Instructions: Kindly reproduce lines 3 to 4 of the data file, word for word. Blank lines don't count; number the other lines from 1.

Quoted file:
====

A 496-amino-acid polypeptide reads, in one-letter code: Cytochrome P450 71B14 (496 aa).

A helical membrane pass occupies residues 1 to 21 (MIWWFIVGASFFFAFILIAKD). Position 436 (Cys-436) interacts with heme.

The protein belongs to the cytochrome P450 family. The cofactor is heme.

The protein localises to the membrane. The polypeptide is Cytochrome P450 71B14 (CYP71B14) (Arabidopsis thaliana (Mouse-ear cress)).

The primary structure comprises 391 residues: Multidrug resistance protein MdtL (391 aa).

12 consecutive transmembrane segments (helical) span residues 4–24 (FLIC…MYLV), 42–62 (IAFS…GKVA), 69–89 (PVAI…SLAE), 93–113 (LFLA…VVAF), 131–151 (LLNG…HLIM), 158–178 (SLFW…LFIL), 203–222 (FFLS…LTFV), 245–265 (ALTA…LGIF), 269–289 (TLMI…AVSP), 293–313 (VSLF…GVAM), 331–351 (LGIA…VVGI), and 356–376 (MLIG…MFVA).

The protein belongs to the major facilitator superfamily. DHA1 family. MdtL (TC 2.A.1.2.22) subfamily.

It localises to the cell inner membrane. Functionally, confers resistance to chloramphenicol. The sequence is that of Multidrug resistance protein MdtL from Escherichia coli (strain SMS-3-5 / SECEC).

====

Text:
The protein belongs to the cytochrome P450 family. The cofactor is heme.

The protein localises to the membrane. The polypeptide is Cytochrome P450 71B14 (CYP71B14) (Arabidopsis thaliana (Mouse-ear cress)).